Sunday, January 2, 2011

Promotional Deals And Customer Loyalty

Most companies, it seems, offer promotions of some kind or another throughout the year to draw interest from buyers and bring in new business. The right deal can get an otherwise uninterested consumer in the door and persuade them to try a product or service. Why? Because the level of risk is lowered, and the switching costs then appear more acceptable.

Partner an attractive deal with a customer who is already less than satisfied with their current provider (assuming they have one) and the choice is almost made for them. Additionally, all other factors being equal, a brand new buyer will also seek out the best deal and go with the company offering more for the money, or the same for less.

But, what happens when a promotion expires? Have you, as a company, created a loyal customer during that time? Who's to say that this customer that has come to you when you offer them a deal won't turn and go the other way the second you ask for the regular fee for the service you are providing? After all, the competition is surely offering something to grab your customers' attention the same as you did.

Some businesses that provide a continual service to customers bypass the loyalty question - at least for a while - by forcing customers into an agreement for some specified amount of time longer than the time the promotion lasts. Usually, this time frame allows the business to make back the money lost from the promotion. So, customers are stuck for the moment (and may be getting unhappier with you by the day). If this contract is the only thing keeping customers loyal, then they really have no loyalty at all. And a business that gains and loses customers constantly due to the beginning and ending of promotions will have a difficult time staying competitive in the long run.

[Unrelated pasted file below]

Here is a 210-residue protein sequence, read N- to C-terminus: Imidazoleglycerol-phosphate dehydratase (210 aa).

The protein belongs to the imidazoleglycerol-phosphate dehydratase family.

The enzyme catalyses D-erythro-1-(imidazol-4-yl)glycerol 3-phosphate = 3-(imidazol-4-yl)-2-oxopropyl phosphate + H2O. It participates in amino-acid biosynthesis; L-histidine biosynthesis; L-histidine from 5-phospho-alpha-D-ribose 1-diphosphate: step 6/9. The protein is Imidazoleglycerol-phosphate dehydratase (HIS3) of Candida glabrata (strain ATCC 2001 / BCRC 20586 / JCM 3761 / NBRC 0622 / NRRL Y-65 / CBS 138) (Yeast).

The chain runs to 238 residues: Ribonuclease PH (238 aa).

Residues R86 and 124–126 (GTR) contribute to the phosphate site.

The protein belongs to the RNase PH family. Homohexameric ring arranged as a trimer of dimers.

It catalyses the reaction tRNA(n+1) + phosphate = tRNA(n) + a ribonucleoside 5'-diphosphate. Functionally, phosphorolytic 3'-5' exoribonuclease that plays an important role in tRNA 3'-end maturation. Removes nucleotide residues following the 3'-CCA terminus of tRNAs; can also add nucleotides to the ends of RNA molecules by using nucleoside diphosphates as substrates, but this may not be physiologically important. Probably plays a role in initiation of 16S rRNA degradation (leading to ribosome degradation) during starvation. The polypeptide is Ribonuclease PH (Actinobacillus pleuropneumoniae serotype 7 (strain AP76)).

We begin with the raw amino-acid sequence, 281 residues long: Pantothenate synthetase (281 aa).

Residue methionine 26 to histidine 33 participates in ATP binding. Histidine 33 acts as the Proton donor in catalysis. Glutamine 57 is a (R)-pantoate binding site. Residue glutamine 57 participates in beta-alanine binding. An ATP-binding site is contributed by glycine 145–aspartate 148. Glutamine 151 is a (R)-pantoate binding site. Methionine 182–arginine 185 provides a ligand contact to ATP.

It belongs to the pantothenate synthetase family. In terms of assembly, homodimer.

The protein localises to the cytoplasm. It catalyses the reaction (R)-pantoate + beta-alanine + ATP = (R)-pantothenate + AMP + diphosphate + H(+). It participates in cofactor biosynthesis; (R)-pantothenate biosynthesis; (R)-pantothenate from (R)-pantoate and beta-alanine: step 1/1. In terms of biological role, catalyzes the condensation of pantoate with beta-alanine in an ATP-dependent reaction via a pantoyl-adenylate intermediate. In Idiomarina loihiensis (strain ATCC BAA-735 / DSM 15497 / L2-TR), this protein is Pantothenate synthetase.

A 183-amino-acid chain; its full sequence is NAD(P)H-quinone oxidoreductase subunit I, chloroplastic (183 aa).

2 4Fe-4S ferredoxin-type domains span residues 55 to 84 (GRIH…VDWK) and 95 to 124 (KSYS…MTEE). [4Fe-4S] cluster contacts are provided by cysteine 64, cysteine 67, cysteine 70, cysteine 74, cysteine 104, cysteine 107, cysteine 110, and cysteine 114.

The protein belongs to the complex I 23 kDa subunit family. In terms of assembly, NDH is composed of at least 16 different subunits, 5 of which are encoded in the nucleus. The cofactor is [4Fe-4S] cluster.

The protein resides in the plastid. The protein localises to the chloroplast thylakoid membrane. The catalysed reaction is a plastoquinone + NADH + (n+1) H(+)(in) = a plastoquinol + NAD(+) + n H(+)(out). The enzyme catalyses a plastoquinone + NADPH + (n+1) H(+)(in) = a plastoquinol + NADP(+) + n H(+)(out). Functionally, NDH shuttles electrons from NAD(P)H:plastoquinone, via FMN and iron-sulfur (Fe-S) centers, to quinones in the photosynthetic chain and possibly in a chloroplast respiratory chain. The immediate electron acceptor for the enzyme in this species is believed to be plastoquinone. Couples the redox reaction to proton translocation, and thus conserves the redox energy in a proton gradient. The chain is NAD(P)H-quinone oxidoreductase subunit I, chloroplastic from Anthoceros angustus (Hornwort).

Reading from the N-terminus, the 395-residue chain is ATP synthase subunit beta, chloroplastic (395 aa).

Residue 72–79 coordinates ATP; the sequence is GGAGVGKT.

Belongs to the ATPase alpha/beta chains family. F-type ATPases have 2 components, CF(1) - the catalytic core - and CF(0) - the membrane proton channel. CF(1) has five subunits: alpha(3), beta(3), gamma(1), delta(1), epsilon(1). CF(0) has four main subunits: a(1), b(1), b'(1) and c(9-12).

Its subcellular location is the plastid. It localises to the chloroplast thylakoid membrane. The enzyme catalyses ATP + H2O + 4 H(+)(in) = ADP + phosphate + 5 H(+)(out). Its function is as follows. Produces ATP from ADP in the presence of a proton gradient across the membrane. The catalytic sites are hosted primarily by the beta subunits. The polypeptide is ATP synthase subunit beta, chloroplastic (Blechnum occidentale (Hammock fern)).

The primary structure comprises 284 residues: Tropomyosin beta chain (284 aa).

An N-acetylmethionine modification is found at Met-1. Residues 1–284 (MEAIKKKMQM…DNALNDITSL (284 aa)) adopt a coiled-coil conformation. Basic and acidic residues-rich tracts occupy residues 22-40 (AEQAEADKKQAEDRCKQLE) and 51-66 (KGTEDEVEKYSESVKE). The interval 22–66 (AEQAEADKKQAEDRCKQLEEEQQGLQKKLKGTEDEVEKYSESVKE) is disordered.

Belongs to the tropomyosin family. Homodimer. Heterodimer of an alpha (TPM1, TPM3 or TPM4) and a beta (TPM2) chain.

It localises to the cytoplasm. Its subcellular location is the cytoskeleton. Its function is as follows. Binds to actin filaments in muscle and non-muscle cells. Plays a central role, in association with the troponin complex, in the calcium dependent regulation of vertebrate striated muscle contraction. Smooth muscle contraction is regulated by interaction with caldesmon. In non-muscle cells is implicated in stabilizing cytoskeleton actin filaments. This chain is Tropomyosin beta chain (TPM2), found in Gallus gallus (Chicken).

Creating high switching costs are part of a good overall strategy, but real consumer loyalty is paramount. Customers have to want to be your customer. They have to feel that being your customer is better than being a customer of the competition, even at a higher price. The question is how to achieve this. A lot of businesses compete on price alone, and when this is the case they tend to trade customers every so often. To create and maintain loyalty a business should distinguish themselves as the leader in their industry. This comes from marketing techniques in advertising, of course. But, an even larger amount (especially after the initial sale) comes from touch points with individual customers.

When a customer reaches out to your staff on the phone, web, or in person are they reaching a knowledgeable, caring, and empowered employee? Is their issue being resolved? Is the customer given additional information during this interaction which will result in them spending more money with you? Are long-time customers offered some deals not offered to newcomers? Are the only touch points with existing customers stemming from an issue with your service?

Answers to these questions can be a good indicator of whether or not a business is creating loyalty among their customer base, rather than rotating them in and out with their competition. Most are familiar with the figures concerning keeping an existing customer versus bringing in a new one. Buyers should see a positive difference in more than just price when comparing your business to another. If they do, most not only stick with you, they promote your business - for free. And everyone likes the word free.